Sheriff’s office employees receive statewide awards, board approves RFID tracking system for county jail inmates

Monday’s Board of County Commissioners meeting took place at 9 a.m. at the Collins Building. Commissioners Newt Stephens, Leon Warner, and Lane Whitehouse were present.

Three Sheriff’s office staff members were recognized by the Oklahoma Sheriff’s Association at the 2020 OSA Conference. Sheriff Bret Bowling credited these outstanding recipients who were chosen from all 77 Oklahoma counties. Cynthia Thompson won the 2020 Detention Officer of the Year award in recognition of her 8 years of service as a detention officer. “She sets a high example of what a detention officer should be,” said Bowling. 

The next recipient was Scott Ray, who has been a sheriff’s deputy for 3 years. In January he responded to a car fire in Sapulpa where he rescued a small child from the burning vehicle and attempted to save the driver. He is being recognized with the 2020 Life Saving Award. 

The third recipient was Eric Tilley, who began at Creek County as a detention officer and then moved to the patrol division in December of 2018. In October of 2019 he responded to a sexual abuse call at a residence. Upon arrival a pursuit ensued, eventually terminating at the original location. At this point Tilley came under fire and placed himself between the suspect and victim. Tilley fired back and his car sustained damage. He received the 2020 Medal of Valor award. 

Bowling commended all three recipients, saying “this just proves how dangerous our jobs are” and “these deputies are shining examples of how dedicated and heroic our employees are.” Commissioner Stephens and the entire Board of County Commissioners thanked each officer for their service, saying, “We know you all [are on] 24/7 and we appreciate all you do.” 

Creek County 2020 OSA recipients, from left: Scott Ray, recipient of the 2020 Life Saving Award, Eric Tilley, recipient of the 2020 Medal of Valor, Cynthia Thompson, recipient of the 2020 Detention Officer of the Year award, and Creek County Sheriff, Bret Bowling.

RFID inmate tracking system approved 

Chief Deputy Fred Clark gave an explanation of the new Radio Frequency Identification Device (RFID) system that will be implemented soon at the jail. The cost is expected to be $40-60,000 and bids will be opened on October 26.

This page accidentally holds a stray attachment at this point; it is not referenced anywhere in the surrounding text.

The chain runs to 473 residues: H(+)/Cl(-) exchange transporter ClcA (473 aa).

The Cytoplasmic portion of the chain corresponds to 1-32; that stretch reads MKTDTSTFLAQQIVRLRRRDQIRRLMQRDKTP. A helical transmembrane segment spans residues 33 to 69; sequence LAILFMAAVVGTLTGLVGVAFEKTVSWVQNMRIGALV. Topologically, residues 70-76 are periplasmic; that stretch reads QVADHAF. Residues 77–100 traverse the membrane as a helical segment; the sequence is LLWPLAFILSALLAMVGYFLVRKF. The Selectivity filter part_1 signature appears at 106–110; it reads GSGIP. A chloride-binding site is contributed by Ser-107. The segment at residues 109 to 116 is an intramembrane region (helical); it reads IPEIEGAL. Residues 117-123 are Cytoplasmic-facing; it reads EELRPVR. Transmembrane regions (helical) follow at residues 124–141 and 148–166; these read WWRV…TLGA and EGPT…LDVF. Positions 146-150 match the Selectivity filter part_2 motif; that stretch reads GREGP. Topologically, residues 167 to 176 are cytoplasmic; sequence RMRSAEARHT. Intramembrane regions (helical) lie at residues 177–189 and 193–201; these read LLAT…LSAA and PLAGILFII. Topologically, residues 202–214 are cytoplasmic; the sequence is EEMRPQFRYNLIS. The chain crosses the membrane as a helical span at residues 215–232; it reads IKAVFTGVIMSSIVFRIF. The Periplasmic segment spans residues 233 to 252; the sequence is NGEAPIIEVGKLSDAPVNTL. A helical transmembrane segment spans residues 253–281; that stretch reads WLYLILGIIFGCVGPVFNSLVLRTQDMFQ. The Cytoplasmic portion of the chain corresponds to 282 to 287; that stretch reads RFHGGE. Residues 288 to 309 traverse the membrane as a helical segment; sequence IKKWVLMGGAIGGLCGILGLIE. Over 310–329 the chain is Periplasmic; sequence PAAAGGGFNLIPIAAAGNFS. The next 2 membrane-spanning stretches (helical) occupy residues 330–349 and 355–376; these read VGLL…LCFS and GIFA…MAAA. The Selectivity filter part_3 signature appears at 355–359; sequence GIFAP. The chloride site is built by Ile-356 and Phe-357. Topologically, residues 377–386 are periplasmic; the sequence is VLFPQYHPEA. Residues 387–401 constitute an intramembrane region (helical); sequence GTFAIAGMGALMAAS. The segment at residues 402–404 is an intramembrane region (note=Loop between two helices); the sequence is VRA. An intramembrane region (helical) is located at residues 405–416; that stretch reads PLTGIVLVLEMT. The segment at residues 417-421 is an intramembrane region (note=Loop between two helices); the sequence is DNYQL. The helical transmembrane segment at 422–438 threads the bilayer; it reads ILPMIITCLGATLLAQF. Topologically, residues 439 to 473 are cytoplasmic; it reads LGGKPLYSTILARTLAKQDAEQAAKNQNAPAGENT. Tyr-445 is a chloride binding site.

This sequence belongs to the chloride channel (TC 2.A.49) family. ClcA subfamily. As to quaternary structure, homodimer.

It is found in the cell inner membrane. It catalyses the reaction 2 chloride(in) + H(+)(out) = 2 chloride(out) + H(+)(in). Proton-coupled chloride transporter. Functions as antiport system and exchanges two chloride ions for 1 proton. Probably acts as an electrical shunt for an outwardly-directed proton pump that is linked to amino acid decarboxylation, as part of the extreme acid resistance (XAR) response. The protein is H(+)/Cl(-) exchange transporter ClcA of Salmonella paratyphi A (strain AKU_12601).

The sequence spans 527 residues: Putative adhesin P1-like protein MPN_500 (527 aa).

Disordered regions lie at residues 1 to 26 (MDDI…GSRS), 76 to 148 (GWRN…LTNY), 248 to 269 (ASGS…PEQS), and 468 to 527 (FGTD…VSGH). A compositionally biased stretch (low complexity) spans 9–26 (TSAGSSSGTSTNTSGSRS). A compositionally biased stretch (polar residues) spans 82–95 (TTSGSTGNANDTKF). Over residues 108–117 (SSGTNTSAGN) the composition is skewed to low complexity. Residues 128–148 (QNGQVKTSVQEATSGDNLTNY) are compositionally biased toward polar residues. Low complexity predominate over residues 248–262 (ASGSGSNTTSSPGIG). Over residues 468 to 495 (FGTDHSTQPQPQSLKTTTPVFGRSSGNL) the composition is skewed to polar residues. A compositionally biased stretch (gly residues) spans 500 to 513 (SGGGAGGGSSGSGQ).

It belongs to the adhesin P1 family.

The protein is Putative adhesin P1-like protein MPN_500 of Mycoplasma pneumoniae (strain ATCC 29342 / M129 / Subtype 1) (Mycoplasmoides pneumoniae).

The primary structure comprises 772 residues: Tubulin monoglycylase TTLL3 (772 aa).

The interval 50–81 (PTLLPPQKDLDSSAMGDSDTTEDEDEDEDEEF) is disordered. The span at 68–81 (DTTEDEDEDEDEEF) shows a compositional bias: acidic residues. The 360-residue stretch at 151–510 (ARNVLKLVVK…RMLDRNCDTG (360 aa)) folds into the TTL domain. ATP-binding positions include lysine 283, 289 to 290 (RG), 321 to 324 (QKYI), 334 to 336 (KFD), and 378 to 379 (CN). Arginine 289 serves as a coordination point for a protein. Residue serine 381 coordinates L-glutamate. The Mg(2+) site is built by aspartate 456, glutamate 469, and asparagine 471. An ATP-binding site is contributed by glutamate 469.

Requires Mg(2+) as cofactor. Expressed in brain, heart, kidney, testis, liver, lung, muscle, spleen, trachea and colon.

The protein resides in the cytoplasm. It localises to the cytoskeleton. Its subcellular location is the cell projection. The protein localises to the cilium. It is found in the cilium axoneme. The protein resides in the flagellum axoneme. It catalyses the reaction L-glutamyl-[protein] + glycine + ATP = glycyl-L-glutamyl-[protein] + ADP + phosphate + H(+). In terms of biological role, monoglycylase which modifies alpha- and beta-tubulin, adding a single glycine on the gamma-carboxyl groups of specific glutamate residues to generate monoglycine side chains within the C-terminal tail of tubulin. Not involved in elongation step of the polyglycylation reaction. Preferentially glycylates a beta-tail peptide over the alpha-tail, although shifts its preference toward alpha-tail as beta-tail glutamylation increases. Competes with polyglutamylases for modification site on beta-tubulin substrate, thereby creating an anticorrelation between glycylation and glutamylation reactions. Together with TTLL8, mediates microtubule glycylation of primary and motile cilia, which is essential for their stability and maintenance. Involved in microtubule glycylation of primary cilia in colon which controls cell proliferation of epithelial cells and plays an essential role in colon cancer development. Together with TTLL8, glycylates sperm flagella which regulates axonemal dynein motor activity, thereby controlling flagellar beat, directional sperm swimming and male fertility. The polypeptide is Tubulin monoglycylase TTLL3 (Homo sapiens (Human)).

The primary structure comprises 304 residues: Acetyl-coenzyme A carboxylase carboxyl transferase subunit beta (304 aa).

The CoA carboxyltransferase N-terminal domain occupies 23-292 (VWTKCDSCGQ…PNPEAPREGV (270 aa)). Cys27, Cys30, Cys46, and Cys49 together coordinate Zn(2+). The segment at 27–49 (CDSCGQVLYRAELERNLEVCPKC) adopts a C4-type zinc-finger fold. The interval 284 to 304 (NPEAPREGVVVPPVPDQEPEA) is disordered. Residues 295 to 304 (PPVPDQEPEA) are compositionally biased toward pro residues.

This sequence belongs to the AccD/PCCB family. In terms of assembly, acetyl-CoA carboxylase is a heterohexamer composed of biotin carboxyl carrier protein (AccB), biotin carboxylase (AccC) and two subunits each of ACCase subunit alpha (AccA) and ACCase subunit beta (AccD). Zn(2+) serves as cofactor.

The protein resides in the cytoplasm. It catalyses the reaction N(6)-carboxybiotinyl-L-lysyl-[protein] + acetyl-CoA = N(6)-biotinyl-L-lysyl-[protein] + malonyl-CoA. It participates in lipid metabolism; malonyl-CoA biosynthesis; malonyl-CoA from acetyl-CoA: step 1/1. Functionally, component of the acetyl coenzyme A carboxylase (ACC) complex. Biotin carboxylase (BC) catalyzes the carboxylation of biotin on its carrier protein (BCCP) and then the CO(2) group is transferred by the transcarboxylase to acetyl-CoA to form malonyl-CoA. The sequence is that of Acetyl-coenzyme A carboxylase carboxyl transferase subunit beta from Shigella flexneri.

The RFID system is a safety measure that will greatly reduce human error at the jail. Each inmate will be issued a number when they are booked into the jail, and given a wristband, similar to hospital wristbands, with this number. The number will be scanned by officers during headcounts, when issuing commissary items, when certain commissary items (such as razors) are turned it, when issuing and turning in food trays, when inmates leave the facility to go to court, anytime inmates leave their pod, among other situations.  

In addition to being able to accurately track dangerous items like razors, another Covid-related safety precaution RFID will provide is allowing officers to stay distanced from inmates while performing headcounts. 

Not only will the jail be able to track inmates’ whereabouts and movements in real time, they will also be able to go back and analyze which inmates gather together in certain places or who was in the vicinity when a fight breaks out. This can help officers mitigate or even prevent disturbances. This system has been used with much success at other jails in the area. 

Sheriff’s office audit

As reported last week, the Sheriff’s office’s annual Commissary Report from 2019 was missing from the rest of its reports for its annual audit. Bowling returned this week with an updated and completed report for the commissioners to review. It stated that proceeds from the commissary provider were $148,118.41, payments to the provider were $118,811.95, giving a net profit of $30,118.41. It has a current adjusted bank balance of $144,834.45. 

Inmates to attend remote meetings via new technology at jail 

The BOCC approved the purchase of new equipment from the CARES Act reimbursement fund to allow inmates to remotely attend various programs while reducing the risk to them and staff. Clark stated that this equipment will allow inmates to participate in AA meetings and church services, among other essential programs, which they have not been able to do since Covid began. The  jail will be able to live stream programs via a large monitor encased in unbreakable plexiglass. The quote from CastleCom to set up the equipment was approximately $3,500. 

Change order approved for Collins Building elevator 

Project coordinator Paul Farris stated that a change order for approximately $3,000 is needed to pay Otis Elevator Company to install stainless steel door panels in the Collins Building elevator that were not included in the original bid. As reported last week, the elevator is undergoing a much-needed, scheduled modernization. The installation will take two days and it was discussed that it would be ideal to do it this Friday since Monday is a Federal holiday and the building is already scheduled to be closed to the public. This was unanimously approved.

E. B. Thompson

E. B. Thompson

Born and raised in Sapulpa, Elizabeth has a Bachelor’s degree in American Studies and is a former banker. She is thrilled to be back in her hometown with her husband Michael and to be contributing to The Sapulpa Times.